Are An Individual's Statements Elecited by Police by Means of a Christian Burial Speech Admissible ?
In Brewer v. Williams (1977) 430 U.S. 387 51 L. Ed. 2d 424, 97 S. Ct. 1232, a 10-year-old girl disappeared. (Brewer v. Williams, supra, 430 U.S. at p. 390.)
Later, someone saw the defendant put a bundle containing the girl in his car and drive away. (Id. at p. 390.)
The defendant ultimately surrendered, was arraigned for kidnapping, and then transported by police car to another location. (Id. at pp. 390-391.)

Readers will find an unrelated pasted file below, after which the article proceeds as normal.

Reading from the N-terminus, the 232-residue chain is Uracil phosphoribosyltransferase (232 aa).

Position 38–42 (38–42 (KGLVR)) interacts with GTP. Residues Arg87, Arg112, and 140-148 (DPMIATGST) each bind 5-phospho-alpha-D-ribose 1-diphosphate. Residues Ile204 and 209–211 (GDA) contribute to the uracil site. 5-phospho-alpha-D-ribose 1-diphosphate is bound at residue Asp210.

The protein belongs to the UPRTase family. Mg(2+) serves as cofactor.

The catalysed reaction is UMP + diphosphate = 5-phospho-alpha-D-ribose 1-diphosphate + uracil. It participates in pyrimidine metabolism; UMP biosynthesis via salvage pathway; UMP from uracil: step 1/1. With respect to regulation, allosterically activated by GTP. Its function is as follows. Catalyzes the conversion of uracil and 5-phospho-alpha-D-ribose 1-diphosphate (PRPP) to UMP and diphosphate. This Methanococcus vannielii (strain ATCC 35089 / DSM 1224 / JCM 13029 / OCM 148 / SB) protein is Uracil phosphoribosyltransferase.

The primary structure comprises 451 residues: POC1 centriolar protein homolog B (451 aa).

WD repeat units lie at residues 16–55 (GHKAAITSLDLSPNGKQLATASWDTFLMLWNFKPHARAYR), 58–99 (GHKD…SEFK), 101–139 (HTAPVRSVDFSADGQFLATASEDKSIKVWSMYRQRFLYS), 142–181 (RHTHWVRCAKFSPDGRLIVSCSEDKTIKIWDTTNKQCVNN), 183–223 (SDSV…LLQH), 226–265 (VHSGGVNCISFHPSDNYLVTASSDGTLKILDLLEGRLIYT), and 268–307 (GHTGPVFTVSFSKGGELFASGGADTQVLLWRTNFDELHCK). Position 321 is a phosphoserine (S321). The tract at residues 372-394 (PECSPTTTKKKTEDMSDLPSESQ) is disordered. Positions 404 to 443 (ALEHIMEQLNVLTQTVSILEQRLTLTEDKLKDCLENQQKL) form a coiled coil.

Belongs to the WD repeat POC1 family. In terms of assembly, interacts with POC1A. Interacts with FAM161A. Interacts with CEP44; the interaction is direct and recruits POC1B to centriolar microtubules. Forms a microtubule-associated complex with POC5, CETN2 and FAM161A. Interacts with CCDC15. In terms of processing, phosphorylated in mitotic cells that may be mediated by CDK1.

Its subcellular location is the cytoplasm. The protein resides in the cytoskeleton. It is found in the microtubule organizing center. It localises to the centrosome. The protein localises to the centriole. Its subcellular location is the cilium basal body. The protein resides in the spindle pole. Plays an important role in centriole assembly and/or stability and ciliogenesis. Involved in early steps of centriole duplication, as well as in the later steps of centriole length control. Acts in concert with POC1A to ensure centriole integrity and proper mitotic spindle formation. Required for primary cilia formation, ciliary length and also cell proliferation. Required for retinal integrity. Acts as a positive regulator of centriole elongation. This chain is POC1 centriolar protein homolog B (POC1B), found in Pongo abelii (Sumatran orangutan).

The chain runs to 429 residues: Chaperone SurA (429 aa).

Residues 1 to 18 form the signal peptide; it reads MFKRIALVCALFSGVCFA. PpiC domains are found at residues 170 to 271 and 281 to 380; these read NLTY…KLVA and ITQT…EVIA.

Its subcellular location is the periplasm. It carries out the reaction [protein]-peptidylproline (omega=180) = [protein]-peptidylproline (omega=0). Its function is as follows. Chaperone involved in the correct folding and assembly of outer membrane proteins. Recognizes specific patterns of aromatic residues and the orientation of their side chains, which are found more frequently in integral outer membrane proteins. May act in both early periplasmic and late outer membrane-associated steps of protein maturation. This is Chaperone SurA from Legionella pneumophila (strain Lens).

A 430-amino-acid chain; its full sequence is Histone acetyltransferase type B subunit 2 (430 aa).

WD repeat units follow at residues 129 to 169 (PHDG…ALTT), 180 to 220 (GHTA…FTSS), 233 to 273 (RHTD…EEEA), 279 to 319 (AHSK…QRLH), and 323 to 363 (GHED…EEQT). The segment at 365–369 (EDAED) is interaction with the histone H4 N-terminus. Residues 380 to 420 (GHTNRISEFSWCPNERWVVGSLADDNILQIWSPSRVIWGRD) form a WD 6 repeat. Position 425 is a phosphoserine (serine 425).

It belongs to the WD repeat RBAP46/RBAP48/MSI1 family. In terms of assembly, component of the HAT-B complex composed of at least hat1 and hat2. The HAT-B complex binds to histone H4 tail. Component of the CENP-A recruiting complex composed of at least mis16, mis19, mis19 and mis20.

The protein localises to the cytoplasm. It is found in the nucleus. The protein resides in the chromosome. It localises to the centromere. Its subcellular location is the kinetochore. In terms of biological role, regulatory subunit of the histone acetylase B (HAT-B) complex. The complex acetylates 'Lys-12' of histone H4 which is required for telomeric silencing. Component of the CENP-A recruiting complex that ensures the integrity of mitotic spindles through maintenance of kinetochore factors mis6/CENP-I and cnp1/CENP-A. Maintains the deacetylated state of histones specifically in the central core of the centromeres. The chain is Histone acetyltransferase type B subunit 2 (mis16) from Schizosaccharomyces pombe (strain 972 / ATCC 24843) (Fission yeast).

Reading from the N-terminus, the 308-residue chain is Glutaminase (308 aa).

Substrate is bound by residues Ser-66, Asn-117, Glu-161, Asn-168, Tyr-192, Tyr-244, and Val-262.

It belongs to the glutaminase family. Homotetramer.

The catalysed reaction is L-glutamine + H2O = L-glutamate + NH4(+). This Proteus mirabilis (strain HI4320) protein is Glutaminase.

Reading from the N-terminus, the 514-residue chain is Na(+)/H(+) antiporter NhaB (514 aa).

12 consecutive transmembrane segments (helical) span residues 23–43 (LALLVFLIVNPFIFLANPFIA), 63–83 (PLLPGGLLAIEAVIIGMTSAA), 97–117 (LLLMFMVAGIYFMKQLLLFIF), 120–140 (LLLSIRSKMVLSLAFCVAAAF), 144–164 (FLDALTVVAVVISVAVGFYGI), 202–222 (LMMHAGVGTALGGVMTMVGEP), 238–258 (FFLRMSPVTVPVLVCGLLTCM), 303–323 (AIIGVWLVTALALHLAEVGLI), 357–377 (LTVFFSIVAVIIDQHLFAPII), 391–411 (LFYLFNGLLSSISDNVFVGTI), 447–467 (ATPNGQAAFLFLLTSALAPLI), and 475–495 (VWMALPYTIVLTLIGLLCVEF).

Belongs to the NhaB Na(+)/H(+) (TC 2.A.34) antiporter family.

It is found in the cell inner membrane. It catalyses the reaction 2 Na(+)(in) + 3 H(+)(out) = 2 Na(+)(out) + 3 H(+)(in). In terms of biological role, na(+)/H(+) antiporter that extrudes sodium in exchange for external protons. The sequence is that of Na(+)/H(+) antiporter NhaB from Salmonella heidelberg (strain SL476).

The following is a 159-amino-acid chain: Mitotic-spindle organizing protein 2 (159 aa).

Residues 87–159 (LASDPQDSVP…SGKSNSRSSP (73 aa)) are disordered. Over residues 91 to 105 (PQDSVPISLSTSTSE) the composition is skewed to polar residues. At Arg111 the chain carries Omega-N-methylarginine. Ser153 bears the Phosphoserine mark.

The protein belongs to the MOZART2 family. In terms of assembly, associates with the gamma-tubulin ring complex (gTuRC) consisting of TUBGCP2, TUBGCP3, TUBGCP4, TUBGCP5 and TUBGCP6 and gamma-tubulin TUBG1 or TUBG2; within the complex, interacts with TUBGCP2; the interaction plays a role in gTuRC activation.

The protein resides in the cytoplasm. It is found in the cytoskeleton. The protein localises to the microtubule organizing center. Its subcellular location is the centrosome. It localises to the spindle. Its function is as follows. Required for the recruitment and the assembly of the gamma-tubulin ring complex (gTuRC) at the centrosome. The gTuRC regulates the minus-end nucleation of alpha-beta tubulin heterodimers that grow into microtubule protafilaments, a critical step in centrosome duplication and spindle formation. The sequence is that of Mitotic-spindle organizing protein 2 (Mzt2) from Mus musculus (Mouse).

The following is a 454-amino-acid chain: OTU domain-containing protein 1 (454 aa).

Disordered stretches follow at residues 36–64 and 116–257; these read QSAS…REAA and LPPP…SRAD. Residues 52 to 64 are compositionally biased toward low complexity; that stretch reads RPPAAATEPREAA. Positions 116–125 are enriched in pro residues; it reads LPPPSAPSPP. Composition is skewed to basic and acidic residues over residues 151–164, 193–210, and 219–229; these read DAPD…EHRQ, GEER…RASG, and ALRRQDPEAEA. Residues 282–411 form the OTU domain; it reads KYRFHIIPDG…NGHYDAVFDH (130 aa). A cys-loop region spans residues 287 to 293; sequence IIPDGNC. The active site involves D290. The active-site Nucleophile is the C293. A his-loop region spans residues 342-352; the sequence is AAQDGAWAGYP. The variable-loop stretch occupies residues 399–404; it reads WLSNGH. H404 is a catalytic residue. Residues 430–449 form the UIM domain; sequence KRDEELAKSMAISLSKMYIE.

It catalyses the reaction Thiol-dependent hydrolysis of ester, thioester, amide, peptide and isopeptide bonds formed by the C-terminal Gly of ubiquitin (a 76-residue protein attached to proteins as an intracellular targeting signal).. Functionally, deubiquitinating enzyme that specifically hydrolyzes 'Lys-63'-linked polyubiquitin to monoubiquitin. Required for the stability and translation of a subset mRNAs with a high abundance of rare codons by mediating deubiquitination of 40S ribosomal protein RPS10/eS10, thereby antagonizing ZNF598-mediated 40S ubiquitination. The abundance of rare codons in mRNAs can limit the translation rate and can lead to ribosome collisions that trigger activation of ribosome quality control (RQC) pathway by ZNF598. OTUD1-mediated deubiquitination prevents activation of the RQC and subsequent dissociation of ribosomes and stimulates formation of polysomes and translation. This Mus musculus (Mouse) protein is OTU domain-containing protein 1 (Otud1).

During the trip police, by means of a "Christian burial speech," elicited statements from defendant as to the location of her body, to which he directed them, and he was thereafter indicted, tried and convicted for murder. (Id. at pp. 392-394.)
Brewer held defendant had not waived his right to counsel and therefore the statements he made in the car after attachment of the right were inadmissible. (Brewer v. Williams, supra, 430 U.S. at pp. 402-404, 406, fn. 12.)
Thus, according to United States v. Covarrubias, supra, 179 F.3d at page 1224, "although the Sixth Amendment right to counsel had formally attached only to abduction charges, the Court treated the right as if it also applied to murder charges involving the same incident and victim."